Bioidentical Hormones Detroit MI

Although Mary Saracino and Barbralu Cohen have never met, they have much in common. They’re both Coloradans in their 50s who embrace the unconventional, particularly when it comes to health care. They’re as likely to visit an acupuncturist as a gynecologist, or to pop a homeopathic arnica tablet (Arnica montana) instead of an aspirin.

Luis A Murrain, DO
(313) 895-5900
2600 Martin Luther King Jr Blvd
Detroit, MI
Specialties
Obstetrics & Gynecology
Gender
Male
Education
Medical School: Mi State Univ, Coll Of Osteo Med, East Lansing Mi 48824
Graduation Year: 1987

Data Provided by:
Chitranjan Lall
(313) 745-7445
4160 John R St
Detroit, MI
Specialty
Obstetrics & Gynecology

Data Provided by:
Deborah Loomus Portney, MD
2799 W Grand Blvd
Detroit, MI
Specialties
Obstetrics & Gynecology
Gender
Female
Education
Medical School: Univ Of Mi Med Sch, Ann Arbor Mi 48109
Graduation Year: 1987

Data Provided by:
Marja Johanna Sprock, MD
(313) 916-2488
2799 W Grand Blvd
Detroit, MI
Specialties
Obstetrics & Gynecology
Gender
Female
Education
Medical School: Rijksuniversiteit Te Leiden, Fac Der Geneeskunde, Leiden, Netherlands
Graduation Year: 1990
Hospital
Hospital: St Mary Hospital, Livonia, Mi; Henry Ford Hospital, Detroit, Mi
Group Practice: Henry Ford Medical Group

Data Provided by:
Kiran Balchandani, MD
(248) 684-1800
2799 W Grand Blvd
Detroit, MI
Specialties
Obstetrics & Gynecology
Gender
Female
Education
Medical School: Maulana Azad Med Coll, Univ Of Delhi, New Delhi, Delhi, India
Graduation Year: 1976

Data Provided by:
Luis A Murrain, DO
(313) 895-5900
2600 Martin Luther King Jr Blvd Ste 220
Detroit, MI
Specialties
Obstetrics & Gynecology
Gender
Male
Education
Medical School: Mi State Univ, Coll Of Osteo Med, East Lansing Mi 48824
Graduation Year: 1987

Data Provided by:
Robyn J Arrington Jr, MD
(313) 831-1060
3800 Woodward Ave Ste 502
Detroit, MI
Specialties
Obstetrics & Gynecology
Gender
Male
Education
Medical School: Howard Univ Coll Of Med, Washington Dc 20059
Graduation Year: 1970

Data Provided by:
Marjorie C Treadwell, MD
(313) 745-7619
4727 St Antoine Hutzel Profess
Detroit, MI
Specialties
Obstetrics & Gynecology, Maternal & Fetal Medicine
Gender
Female
Education
Medical School: Univ Of Mi Med Sch, Ann Arbor Mi 48109
Graduation Year: 1984
Hospital
Hospital: Hutzel Hospital, Detroit, Mi
Group Practice: University Womens Care Inc; University Womens Care Inc At Hutzel Professional Bldg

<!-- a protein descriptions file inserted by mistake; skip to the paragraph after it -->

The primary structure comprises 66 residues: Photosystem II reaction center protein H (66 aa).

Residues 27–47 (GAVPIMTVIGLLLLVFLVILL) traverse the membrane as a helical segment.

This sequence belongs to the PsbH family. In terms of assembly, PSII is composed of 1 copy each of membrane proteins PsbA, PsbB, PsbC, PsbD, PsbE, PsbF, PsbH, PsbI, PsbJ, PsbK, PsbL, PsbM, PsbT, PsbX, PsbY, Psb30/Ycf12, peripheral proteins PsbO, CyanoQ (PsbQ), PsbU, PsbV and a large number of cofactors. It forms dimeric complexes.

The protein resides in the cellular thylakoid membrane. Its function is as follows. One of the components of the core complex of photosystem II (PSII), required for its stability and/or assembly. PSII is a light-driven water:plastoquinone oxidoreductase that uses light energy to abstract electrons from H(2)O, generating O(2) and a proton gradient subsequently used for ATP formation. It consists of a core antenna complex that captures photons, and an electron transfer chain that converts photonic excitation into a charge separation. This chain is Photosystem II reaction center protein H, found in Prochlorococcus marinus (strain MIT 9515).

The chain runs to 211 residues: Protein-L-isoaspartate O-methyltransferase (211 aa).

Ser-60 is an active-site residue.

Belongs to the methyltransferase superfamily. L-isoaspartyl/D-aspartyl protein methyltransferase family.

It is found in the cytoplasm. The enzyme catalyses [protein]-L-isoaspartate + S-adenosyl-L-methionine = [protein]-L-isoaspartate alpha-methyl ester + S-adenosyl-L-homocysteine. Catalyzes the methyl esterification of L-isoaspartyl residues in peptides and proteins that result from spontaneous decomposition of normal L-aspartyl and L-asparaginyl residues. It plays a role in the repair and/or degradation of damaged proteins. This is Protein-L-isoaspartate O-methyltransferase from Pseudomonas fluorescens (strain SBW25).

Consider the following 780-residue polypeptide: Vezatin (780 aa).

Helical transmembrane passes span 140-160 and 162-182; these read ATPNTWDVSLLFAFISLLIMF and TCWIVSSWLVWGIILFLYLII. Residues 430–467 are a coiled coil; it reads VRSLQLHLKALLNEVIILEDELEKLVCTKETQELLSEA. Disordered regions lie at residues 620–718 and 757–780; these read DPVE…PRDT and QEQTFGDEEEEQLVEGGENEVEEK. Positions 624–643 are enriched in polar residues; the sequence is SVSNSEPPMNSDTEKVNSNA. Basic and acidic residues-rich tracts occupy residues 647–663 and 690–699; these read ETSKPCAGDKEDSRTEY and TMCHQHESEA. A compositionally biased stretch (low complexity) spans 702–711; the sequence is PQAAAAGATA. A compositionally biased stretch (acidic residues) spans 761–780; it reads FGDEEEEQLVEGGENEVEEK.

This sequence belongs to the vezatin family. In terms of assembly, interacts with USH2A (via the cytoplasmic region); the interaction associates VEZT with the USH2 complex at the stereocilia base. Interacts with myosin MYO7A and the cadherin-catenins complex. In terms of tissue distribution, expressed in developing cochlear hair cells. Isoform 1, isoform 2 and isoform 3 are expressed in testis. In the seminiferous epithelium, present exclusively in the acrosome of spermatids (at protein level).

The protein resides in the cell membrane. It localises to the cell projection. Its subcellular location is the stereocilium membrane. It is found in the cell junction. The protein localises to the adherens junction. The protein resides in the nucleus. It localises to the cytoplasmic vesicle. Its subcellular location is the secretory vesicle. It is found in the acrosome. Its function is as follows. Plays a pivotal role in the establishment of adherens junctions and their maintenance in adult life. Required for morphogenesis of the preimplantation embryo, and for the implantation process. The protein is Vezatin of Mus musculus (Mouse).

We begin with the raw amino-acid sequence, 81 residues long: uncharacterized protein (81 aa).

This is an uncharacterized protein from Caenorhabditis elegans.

Data Provided by:
Carl Woodrow Christensen
(313) 993-4645
3750 Woodward Ave
Detroit, MI
Specialty
Obstetrics & Gynecology

Data Provided by:
Tina Jessica Gillett
(313) 993-4030
3990 John R St
Detroit, MI
Specialty
Obstetrics & Gynecology

Data Provided by:
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Menopause: A Natural Journey

Provided by: 

By Vicky Uhland

Although Mary Saracino and Barbralu Cohen have never met, they have much in common. They’re both Coloradans in their 50s who embrace the unconventional, particularly when it comes to health care. They’re as likely to visit an acupuncturist as a gynecologist, or to pop a homeopathic arnica tablet (Arnica montana) instead of an aspirin.

So when Cohen, a 55-year-old editor in Boulder, felt the pounding of her first menopausal migraine, and Saracino, a 50-year-old Denver-based novelist, experienced her first hot flash, they decided to treat their menopausal symptoms unconventionally by following a natural treatment plan. In doing so, they chose a path taken by many American women. Since a landmark study in 2002 found that hormone replacement therapy (HRT)—the conventional, synthetic way of treating menopausal symptoms—could cause serious health risks, women and their healthcare practitioners have been searching for safer, natural and more effective remedies.

According to the government-sponsored Women’s Health Initiative study, women with an average age of 63 at the start of the trial who took synthetic estrogen plus progestin for five years had a 26 percent greater chance of breast cancer, a 41 percent greater risk of stroke, and a 29 percent higher likelihood of heart attack, compared to women who took a placebo.

Those findings heavily influenced Cohen and Saracino. Cohen already has risk factors for cancer—both her mother and father survived the disease—so she’s adamant about avoiding anything that might be carcinogenic. “There’s no way I’d use HRT,” she says.

Saracino doesn’t like the idea of treating menopause as if it were a particularly virulent strain of flu—suppressing the symptoms and waiting for the whole “nasty condition” to go away. “My motto is I don’t want to pathologize menopause,” she says. “When traditional HRT came out, I think the theory was that [women] shouldn’t have these symptoms, that there’s something wrong with me because I’m having hot flashes, so I need to take this pill so I don’t experience what my body needs to experience.”

Cohen and Saracino have tried several different natural alternatives to HRT. Here’s a look at some of the remedies they and other women have turned to in their quest to manage their menopause symptoms.

Bioidentical hormones
Menopause occurs when a woman’s body stops producing estrogen and progesterone and is generally defined as the time after 12 months have passed since her last menses. Even though the hormone shutdown happens gradually—the entire process can take 10 years or more—bodies used to a reliable supply of hormones since puberty don’t take kindly to deprivation. They produce withdrawal symptoms such as hot flashes, headaches, insomnia, mood swings, memory loss, vaginal dryness and, sometimes, uterine fibroids.

HRT was designed to lessen that withdrawal by giving the body small amounts of hormones, says Tori Hudson, ND, director of A Woman’s Time clinic ...

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